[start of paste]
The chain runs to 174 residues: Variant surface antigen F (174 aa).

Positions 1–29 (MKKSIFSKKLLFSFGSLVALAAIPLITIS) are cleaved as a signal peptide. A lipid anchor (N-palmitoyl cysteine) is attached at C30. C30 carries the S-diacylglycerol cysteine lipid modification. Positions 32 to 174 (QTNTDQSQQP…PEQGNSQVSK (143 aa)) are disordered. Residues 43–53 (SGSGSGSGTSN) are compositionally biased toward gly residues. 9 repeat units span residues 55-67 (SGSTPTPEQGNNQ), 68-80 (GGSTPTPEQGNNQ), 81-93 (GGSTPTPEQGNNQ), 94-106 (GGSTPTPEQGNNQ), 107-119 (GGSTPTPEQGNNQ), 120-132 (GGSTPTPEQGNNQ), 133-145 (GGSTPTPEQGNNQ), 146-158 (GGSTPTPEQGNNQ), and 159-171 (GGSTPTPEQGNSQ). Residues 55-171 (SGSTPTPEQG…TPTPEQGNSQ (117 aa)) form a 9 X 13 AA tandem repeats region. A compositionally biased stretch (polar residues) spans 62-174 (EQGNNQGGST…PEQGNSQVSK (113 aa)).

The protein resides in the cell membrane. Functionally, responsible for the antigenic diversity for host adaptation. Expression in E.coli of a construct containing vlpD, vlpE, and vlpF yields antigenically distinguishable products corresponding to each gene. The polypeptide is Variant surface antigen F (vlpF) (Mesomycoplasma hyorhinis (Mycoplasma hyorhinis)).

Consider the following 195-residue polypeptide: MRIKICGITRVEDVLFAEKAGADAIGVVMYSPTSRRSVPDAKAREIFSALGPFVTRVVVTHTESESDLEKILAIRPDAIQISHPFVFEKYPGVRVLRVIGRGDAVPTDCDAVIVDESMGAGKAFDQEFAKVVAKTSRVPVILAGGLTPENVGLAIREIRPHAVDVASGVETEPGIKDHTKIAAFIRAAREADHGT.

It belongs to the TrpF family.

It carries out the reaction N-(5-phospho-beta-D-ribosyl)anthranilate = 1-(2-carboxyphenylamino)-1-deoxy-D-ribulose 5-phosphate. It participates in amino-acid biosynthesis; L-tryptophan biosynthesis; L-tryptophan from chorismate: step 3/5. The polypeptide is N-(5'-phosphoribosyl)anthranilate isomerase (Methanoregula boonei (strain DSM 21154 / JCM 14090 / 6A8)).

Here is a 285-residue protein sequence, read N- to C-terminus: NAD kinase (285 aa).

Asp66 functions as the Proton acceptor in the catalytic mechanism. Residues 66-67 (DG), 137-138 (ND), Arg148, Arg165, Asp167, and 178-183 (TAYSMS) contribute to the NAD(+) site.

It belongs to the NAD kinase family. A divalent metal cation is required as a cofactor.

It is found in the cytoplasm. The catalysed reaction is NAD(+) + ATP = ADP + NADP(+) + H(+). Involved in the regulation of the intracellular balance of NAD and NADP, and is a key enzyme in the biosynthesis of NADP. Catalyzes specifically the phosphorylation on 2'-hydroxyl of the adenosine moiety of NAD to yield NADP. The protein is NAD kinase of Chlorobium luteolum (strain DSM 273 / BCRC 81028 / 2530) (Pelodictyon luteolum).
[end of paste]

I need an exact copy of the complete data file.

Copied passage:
The chain runs to 174 residues: Variant surface antigen F (174 aa).

Positions 1–29 (MKKSIFSKKLLFSFGSLVALAAIPLITIS) are cleaved as a signal peptide. A lipid anchor (N-palmitoyl cysteine) is attached at C30. C30 carries the S-diacylglycerol cysteine lipid modification. Positions 32 to 174 (QTNTDQSQQP…PEQGNSQVSK (143 aa)) are disordered. Residues 43–53 (SGSGSGSGTSN) are compositionally biased toward gly residues. 9 repeat units span residues 55-67 (SGSTPTPEQGNNQ), 68-80 (GGSTPTPEQGNNQ), 81-93 (GGSTPTPEQGNNQ), 94-106 (GGSTPTPEQGNNQ), 107-119 (GGSTPTPEQGNNQ), 120-132 (GGSTPTPEQGNNQ), 133-145 (GGSTPTPEQGNNQ), 146-158 (GGSTPTPEQGNNQ), and 159-171 (GGSTPTPEQGNSQ). Residues 55-171 (SGSTPTPEQG…TPTPEQGNSQ (117 aa)) form a 9 X 13 AA tandem repeats region. A compositionally biased stretch (polar residues) spans 62-174 (EQGNNQGGST…PEQGNSQVSK (113 aa)).

The protein resides in the cell membrane. Functionally, responsible for the antigenic diversity for host adaptation. Expression in E.coli of a construct containing vlpD, vlpE, and vlpF yields antigenically distinguishable products corresponding to each gene. The polypeptide is Variant surface antigen F (vlpF) (Mesomycoplasma hyorhinis (Mycoplasma hyorhinis)).

Consider the following 195-residue polypeptide: MRIKICGITRVEDVLFAEKAGADAIGVVMYSPTSRRSVPDAKAREIFSALGPFVTRVVVTHTESESDLEKILAIRPDAIQISHPFVFEKYPGVRVLRVIGRGDAVPTDCDAVIVDESMGAGKAFDQEFAKVVAKTSRVPVILAGGLTPENVGLAIREIRPHAVDVASGVETEPGIKDHTKIAAFIRAAREADHGT.

It belongs to the TrpF family.

It carries out the reaction N-(5-phospho-beta-D-ribosyl)anthranilate = 1-(2-carboxyphenylamino)-1-deoxy-D-ribulose 5-phosphate. It participates in amino-acid biosynthesis; L-tryptophan biosynthesis; L-tryptophan from chorismate: step 3/5. The polypeptide is N-(5'-phosphoribosyl)anthranilate isomerase (Methanoregula boonei (strain DSM 21154 / JCM 14090 / 6A8)).

Here is a 285-residue protein sequence, read N- to C-terminus: NAD kinase (285 aa).

Asp66 functions as the Proton acceptor in the catalytic mechanism. Residues 66-67 (DG), 137-138 (ND), Arg148, Arg165, Asp167, and 178-183 (TAYSMS) contribute to the NAD(+) site.

It belongs to the NAD kinase family. A divalent metal cation is required as a cofactor.

It is found in the cytoplasm. The catalysed reaction is NAD(+) + ATP = ADP + NADP(+) + H(+). Involved in the regulation of the intracellular balance of NAD and NADP, and is a key enzyme in the biosynthesis of NADP. Catalyzes specifically the phosphorylation on 2'-hydroxyl of the adenosine moiety of NAD to yield NADP. The protein is NAD kinase of Chlorobium luteolum (strain DSM 273 / BCRC 81028 / 2530) (Pelodictyon luteolum).